Financial stress leads to uptick in mental health calls at Omaha organization

Originally published: October 27, 2022

Financial stress leads to uptick in mental health calls at Omaha organization

OMAHA, Neb. (KMTV) — Many organizations that help families and individuals in a time of need are seeing an increase in food and housing assistance but one organization told 3 News Now Reporter Molly Hudson, the spike in calls they are seeing for individuals and families reaching out for mental and behavioral health resources is concerning.

You are probably feeling the cost of clothes, food, gas and other essentials weighing heavy on your wallet, but is it also weighing on your mind?

“It just creates overall stress on the household, overall stress on parents trying to provide for family or their children, things like that,” said Matt Wallen, senior vice president, community impact and analytics, United Way of the Midlands.

Wallen said mental health services are needed in the community right now.

“About 32% have indicated they have experienced a symptom of depression in the latest community health needs assessment,” Wallen said.

The 2-1-1 helpline at United Way of the Midlands receives calls for all types of assistance; housing, utilities and other financial needs and overall Wallen said they have seen an increase in calls.

“The number of calls have increased about 30% year-over-year,” Wallen said. “Pretty significant uptick in mental health calls. Year-to-date we are at 250 more calls than we had last year this time.”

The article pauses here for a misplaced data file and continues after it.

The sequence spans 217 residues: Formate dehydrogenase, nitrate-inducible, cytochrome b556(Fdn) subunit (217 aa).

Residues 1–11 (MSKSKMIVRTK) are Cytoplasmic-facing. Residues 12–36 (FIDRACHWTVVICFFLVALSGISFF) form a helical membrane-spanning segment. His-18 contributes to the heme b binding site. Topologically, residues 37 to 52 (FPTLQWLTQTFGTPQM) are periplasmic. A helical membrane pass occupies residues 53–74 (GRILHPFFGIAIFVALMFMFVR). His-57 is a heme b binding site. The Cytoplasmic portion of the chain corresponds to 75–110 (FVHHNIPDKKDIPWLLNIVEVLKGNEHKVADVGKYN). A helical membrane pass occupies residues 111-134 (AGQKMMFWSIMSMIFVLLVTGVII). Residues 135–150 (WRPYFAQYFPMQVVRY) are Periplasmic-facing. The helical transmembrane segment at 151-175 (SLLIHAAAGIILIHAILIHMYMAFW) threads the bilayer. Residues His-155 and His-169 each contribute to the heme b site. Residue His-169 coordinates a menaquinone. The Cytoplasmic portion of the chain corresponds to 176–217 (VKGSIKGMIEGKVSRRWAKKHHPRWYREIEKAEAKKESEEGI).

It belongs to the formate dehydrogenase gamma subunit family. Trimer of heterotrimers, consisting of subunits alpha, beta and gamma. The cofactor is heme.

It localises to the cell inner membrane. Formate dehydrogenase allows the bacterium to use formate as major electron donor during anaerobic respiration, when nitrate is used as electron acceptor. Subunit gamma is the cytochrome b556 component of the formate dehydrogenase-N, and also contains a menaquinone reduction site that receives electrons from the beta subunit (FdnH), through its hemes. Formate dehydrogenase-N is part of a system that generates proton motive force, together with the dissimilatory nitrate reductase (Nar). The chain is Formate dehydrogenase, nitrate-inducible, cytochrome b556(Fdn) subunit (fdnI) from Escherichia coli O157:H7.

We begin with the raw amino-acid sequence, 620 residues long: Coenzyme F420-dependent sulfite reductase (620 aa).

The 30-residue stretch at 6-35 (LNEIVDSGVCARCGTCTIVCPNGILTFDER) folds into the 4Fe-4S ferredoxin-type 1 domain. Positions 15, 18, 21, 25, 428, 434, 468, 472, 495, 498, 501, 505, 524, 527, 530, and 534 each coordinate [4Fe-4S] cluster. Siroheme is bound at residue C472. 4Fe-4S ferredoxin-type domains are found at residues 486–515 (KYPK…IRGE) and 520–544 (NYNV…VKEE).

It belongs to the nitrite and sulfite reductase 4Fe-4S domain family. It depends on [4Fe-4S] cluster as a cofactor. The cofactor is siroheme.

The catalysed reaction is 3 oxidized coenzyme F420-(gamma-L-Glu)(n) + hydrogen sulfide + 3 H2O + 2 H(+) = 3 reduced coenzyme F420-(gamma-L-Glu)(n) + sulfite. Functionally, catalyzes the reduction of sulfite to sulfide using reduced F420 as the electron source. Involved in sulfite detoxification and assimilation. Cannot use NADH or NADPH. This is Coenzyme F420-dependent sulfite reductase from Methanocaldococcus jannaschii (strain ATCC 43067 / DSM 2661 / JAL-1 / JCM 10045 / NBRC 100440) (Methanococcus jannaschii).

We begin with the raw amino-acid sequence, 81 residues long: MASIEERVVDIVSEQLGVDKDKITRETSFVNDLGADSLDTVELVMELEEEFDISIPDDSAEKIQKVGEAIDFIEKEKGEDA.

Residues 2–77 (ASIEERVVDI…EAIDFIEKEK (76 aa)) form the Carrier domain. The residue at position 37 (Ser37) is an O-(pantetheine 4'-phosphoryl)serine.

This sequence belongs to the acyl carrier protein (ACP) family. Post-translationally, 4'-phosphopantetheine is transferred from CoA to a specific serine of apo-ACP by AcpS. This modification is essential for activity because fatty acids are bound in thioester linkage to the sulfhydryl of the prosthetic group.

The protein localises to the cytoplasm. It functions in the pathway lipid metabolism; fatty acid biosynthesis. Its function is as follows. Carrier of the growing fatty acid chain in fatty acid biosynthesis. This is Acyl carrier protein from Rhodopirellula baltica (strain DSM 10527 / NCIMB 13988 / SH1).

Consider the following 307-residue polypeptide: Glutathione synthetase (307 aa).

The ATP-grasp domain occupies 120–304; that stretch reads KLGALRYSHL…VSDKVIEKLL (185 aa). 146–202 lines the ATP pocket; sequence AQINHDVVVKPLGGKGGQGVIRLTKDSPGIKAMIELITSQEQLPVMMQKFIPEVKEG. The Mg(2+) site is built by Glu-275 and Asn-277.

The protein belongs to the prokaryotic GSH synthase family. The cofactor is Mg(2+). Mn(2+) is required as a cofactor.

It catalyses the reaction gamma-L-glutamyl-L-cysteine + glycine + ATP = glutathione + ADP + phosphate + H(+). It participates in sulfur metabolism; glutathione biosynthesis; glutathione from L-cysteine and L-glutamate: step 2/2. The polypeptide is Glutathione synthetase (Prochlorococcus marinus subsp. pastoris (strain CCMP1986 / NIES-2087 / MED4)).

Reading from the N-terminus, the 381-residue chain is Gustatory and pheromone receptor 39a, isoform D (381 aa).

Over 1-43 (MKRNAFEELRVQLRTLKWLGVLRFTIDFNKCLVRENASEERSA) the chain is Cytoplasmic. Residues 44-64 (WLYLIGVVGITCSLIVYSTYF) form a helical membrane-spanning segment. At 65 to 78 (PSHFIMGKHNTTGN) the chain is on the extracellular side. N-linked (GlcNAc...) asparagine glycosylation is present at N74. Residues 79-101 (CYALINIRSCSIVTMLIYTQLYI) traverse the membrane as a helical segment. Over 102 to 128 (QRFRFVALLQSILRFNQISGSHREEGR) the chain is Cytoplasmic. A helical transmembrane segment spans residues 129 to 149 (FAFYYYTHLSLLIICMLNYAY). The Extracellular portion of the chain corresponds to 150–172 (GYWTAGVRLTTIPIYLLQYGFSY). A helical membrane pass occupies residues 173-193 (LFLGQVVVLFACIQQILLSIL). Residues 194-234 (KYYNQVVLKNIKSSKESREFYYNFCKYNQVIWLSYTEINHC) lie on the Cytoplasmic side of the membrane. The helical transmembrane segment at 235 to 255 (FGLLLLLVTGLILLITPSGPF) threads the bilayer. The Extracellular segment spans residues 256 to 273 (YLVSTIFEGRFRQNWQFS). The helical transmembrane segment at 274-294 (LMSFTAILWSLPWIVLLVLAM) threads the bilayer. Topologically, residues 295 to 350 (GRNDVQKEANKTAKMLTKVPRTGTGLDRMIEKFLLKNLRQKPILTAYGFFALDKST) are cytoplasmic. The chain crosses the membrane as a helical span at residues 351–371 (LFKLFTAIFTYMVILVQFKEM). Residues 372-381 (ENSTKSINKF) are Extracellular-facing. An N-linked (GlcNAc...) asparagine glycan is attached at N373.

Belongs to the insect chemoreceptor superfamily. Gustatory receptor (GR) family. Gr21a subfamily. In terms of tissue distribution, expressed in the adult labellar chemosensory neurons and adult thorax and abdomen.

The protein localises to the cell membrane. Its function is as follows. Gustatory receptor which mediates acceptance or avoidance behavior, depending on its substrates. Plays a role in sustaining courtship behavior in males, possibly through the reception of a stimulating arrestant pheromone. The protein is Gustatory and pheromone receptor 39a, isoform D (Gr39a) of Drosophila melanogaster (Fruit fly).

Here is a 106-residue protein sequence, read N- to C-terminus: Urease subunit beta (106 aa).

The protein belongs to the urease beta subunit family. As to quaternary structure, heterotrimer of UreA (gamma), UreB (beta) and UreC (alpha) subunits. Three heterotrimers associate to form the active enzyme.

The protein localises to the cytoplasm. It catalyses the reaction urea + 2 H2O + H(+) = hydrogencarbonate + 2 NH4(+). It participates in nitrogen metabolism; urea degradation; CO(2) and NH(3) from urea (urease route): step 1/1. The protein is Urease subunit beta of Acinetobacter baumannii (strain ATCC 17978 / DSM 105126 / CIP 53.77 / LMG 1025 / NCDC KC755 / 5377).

Sixty percent of those calls are from people who earn $15,000 or less in a year. Fifty-five percent are female and about a third are 18 years old or younger.

John Stemple

And when the calls come in, “they’ll work with different partners, different non-profit agencies in our community to identify who has (the) capacity and who is able to meet the needs of those callers as soon as possible,” Wallen said.

But with the workforce shortage and increased need, “It’s causing a longer wait for access to services and then when we look across the income levels. The lower income individuals have a harder time accessing that service and that level of care that they need,” Wallen said.

He said it’s concerning for the whole community.

“And we think how that relates to the overall well-being of the community about being resilient and being able to overcome difficult times,” Wallen said.

United Way of the Midlands has launched a Mental Health First Aid program to increase understanding of mental health challenges in the community, the training is open to individuals and organizations.

Read the original article here.